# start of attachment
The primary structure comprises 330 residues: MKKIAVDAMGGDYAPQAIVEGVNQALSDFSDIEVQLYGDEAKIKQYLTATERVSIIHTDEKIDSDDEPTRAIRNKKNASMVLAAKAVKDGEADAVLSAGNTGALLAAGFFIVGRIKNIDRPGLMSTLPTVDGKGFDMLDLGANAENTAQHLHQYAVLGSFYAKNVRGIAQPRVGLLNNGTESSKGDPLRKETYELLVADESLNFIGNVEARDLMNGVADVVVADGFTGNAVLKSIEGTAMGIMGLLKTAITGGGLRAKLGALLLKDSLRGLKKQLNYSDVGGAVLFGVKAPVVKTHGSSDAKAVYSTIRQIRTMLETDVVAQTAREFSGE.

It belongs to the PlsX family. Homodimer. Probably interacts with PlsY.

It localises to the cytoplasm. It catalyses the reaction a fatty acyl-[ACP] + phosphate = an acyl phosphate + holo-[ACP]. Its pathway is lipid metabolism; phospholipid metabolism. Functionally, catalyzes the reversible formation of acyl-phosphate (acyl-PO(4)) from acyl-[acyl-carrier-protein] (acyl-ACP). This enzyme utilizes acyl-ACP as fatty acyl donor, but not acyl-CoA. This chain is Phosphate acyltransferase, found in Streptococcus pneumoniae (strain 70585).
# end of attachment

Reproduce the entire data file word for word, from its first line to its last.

The primary structure comprises 330 residues: MKKIAVDAMGGDYAPQAIVEGVNQALSDFSDIEVQLYGDEAKIKQYLTATERVSIIHTDEKIDSDDEPTRAIRNKKNASMVLAAKAVKDGEADAVLSAGNTGALLAAGFFIVGRIKNIDRPGLMSTLPTVDGKGFDMLDLGANAENTAQHLHQYAVLGSFYAKNVRGIAQPRVGLLNNGTESSKGDPLRKETYELLVADESLNFIGNVEARDLMNGVADVVVADGFTGNAVLKSIEGTAMGIMGLLKTAITGGGLRAKLGALLLKDSLRGLKKQLNYSDVGGAVLFGVKAPVVKTHGSSDAKAVYSTIRQIRTMLETDVVAQTAREFSGE.

It belongs to the PlsX family. Homodimer. Probably interacts with PlsY.

It localises to the cytoplasm. It catalyses the reaction a fatty acyl-[ACP] + phosphate = an acyl phosphate + holo-[ACP]. Its pathway is lipid metabolism; phospholipid metabolism. Functionally, catalyzes the reversible formation of acyl-phosphate (acyl-PO(4)) from acyl-[acyl-carrier-protein] (acyl-ACP). This enzyme utilizes acyl-ACP as fatty acyl donor, but not acyl-CoA. This chain is Phosphate acyltransferase, found in Streptococcus pneumoniae (strain 70585).